Adaptive Protein Evolution And Antibiotic Resistance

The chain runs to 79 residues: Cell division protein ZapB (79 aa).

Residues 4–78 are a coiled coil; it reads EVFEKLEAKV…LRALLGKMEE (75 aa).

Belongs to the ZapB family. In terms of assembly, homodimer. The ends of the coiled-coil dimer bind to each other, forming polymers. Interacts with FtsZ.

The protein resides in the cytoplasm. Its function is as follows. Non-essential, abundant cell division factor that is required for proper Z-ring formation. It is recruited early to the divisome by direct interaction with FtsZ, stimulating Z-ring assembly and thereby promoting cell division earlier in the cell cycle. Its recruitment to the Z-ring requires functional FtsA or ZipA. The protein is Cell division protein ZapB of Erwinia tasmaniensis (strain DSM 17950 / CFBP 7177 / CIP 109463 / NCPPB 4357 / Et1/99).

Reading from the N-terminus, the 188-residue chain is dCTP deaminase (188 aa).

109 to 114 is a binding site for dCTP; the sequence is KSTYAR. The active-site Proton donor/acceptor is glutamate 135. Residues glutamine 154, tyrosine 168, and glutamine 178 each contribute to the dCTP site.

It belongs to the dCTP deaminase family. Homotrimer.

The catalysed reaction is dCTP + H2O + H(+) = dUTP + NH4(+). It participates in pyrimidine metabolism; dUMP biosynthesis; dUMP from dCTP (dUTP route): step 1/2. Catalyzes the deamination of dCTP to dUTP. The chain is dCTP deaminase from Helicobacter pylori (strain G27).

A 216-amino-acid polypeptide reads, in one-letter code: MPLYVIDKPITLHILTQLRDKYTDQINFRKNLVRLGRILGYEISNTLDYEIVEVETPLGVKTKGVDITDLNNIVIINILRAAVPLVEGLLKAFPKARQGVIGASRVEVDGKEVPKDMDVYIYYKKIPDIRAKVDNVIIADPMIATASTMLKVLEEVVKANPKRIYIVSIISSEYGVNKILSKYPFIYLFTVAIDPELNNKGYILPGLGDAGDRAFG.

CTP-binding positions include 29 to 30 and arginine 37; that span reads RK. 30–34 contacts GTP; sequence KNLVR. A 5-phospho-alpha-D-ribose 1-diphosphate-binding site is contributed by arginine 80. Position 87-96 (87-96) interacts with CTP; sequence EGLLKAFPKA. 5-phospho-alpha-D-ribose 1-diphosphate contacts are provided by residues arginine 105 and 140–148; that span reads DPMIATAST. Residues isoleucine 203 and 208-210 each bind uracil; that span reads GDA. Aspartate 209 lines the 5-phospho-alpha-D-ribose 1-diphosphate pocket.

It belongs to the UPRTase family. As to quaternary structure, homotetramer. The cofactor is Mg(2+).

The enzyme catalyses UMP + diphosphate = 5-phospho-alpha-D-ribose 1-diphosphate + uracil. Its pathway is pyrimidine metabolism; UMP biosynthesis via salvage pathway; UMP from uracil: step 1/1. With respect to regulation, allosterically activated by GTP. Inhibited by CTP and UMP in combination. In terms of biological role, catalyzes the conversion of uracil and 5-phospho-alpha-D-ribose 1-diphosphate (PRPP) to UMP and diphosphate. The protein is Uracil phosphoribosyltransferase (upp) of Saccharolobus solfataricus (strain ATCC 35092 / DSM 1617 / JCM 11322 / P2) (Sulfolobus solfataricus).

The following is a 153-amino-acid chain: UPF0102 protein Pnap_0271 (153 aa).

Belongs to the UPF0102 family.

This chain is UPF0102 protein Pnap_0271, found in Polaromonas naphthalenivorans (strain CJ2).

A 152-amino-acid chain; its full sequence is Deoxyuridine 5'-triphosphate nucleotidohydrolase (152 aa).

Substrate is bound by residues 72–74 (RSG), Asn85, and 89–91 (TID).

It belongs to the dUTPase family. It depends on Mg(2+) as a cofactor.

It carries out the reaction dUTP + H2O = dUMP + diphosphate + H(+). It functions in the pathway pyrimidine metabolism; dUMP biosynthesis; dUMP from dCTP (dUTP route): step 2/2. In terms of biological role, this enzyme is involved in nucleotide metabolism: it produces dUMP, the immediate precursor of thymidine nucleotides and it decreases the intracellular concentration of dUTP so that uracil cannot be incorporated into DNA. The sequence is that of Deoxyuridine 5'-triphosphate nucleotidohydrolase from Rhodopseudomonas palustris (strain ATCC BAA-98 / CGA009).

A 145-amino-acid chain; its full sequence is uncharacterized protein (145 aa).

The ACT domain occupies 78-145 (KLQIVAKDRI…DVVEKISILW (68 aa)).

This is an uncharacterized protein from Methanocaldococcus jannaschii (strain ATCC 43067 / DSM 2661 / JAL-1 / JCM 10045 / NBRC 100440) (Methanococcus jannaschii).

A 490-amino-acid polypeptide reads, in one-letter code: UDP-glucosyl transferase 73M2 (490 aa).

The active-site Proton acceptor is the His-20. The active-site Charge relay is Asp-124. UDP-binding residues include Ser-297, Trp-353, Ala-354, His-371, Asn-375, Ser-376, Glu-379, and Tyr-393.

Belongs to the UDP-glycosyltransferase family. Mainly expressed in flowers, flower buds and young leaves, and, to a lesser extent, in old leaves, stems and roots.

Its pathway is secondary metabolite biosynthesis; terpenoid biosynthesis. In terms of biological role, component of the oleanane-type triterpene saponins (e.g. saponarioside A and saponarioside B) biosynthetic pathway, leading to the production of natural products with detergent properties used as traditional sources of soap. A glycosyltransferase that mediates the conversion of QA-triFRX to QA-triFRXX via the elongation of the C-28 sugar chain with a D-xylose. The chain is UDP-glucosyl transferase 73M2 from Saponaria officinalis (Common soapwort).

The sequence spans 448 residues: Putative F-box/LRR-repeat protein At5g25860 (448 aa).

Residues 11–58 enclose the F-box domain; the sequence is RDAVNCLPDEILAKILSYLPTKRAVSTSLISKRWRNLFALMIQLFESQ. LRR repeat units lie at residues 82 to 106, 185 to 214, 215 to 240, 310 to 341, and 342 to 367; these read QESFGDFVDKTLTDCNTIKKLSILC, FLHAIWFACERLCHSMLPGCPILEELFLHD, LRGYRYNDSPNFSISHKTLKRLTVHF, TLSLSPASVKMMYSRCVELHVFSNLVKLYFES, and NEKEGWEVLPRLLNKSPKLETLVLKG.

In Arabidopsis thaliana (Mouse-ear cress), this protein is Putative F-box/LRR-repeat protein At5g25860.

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The research presented in “Adaptive protein evolution grants organismal fitness by improving catalysis and flexibility” provides an integrated example of how understanding concepts of evolution is essential in all areas of science. This paper combines biochemical and evolutionary studies to investigate protein evolution and antibiotic resistance. Evolutionary concepts incorporated in this biochemical study include, but are not limited to: microevolution, adaption, selection, mutation, epistasis, fitness, phenotypic plasticity, trade-offs, etc. The two major evolutionary themes, mechanisms of evolution and adaption, are integral parts of the research conducted in this study and must be understood to fully appreciate the importance of this paper. This research conducted in this study pertains to protein evolution and antibiotic resistance. Antibiotics are chemicals that kill bacteria by disrupting biochemical processes. Consequently, they rapidly sort resistant bacteria from susceptible ones. In the paper, “Adaptive protein evolution grants organismal fitness by improving catalysis and flexibility”, two mutations were discovered in metallo-ß-lactames (MßLs) that result in higher resistance to antibiotics. It was shown that, “mutations acting on the mechanism and the protein flexibility are able to shape the evolution of MßL-mediated antibiotic resistance” (1). The evolution of a protein (which is “crucial for organismal adaption and fitness”) relies on the interactions of
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